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Thomas Bjorn knows exactly what Luke Donald will have felt like on the phone call telling Adrian Meronk he had just missed out on his Ryder Cup dream - but says the captain and his staff now have to turn their attentions to the 12-man team after making the "gut-wrenching" decisions.
Bjorn had to make some big calls himself for his 2018 European team, who went on to claim an emphatic success at Le Golf National, including leaving out Matt Wallace and Rafa Cabrera-Bello.
In more than an echo of Meronk missing out, Wallace won three times that season and four times in 15 months, but missed as Bjorn opted for experience in Sergio Garcia, Henrik Stenson, Ian Poulter and Paul Casey.
Bjorn says making those phone calls is the hardest part of Ryder Cup captaincy, but says they must now move on from the talk about Donald's picks and focus on the 12 men heading to Rome.
"For the captain that's the toughest day of all when you have to make those phone calls, it really is just gut wrenching," Bjorn told Sky Sports after shooting 66 to lead the Irish Open.
"But he's gone with his feelings, he's gone with what he believes is going to be the right team to be able to win the Ryder Cup.
"And he had to leave somebody out, who arguably in some many people's worlds could have been there and some people think should have been there.
"But that's the way the game is sometimes and we go with these 12 and our focus now turns to the 12 and not everything else that goes on.
"You've got the get the captain's picks out of the way and get the conversations out of the way, which are still ongoing, but for Luke and everybody behind him its about preparing the 12 to go and do something good in Rome."
Bjorn admitted that Meronk had played brilliant golf and can feel unfortunate not to make the team, but like he told Wallace and Cabrera-Bello he has to try and use it as motivation.
"They had fought so hard to be in the team and that's the same for Adrian - he's played some unbelievable golf," Bjorn added.
"He's done all the right things, but sometimes you've just got to look at it and go the captain has a feeling and an idea and sometimes that works out in a certain way.
"When there's 13 or 14 players and only 12 can go then somebody's going to be very disappointed.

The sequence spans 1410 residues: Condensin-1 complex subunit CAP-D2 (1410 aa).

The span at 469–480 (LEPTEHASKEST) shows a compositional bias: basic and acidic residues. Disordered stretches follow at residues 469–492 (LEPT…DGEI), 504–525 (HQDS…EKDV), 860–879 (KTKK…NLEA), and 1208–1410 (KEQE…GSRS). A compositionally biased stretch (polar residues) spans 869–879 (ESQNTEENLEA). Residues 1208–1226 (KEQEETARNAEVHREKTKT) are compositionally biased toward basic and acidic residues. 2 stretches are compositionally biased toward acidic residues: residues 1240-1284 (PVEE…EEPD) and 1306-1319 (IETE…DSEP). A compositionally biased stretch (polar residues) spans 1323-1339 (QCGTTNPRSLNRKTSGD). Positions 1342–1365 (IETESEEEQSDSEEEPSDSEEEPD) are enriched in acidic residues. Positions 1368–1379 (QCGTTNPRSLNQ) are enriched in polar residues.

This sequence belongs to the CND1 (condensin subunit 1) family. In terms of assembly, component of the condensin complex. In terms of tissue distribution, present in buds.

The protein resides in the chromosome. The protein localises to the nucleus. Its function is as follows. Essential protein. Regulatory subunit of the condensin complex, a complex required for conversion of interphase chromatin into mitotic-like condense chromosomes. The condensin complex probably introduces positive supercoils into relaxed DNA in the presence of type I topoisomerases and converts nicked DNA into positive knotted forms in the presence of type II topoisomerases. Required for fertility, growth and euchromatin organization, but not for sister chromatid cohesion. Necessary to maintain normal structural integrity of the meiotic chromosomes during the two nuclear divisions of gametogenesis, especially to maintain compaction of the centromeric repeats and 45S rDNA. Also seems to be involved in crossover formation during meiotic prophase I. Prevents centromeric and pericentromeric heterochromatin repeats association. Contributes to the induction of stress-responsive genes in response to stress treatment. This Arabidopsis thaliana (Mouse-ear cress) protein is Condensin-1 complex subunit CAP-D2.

"I think we're all gutted for Adrian for all the good golf that he's played.
"And very much in the conversations I had with Matt and Rafa was to say to use this to do something positive, to show that you can go on from here and be great. That would always be the advice to anyone."
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Paul Higham is a sports journalist with over 20 years of experience in covering most major sporting events for both Sky Sports and BBC Sport. He is currently freelance and covers the golf majors on the BBC Sport website. Highlights over the years include covering that epic Monday finish in the Ryder Cup at Celtic Manor and watching Rory McIlroy produce one of the most dominant Major wins at the 2011 US Open at Congressional. He also writes betting previews and still feels strangely proud of backing Danny Willett when he won the Masters in 2016 - Willett also praised his putting stroke during a media event before the Open at Hoylake. Favourite interviews he's conducted have been with McIlroy, Paul McGinley, Thomas Bjorn, Rickie Fowler and the enigma that is Victor Dubuisson. A big fan of watching any golf from any tour, sadly he spends more time writing about golf than playing these days with two young children, and as a big fair weather golfer claims playing in shorts is worth at least five shots. Being from Liverpool he loves the likes of Hoylake, Birkdale and the stretch of tracks along England's Golf Coast, but would say his favourite courses played are Kingsbarns and Portrush.
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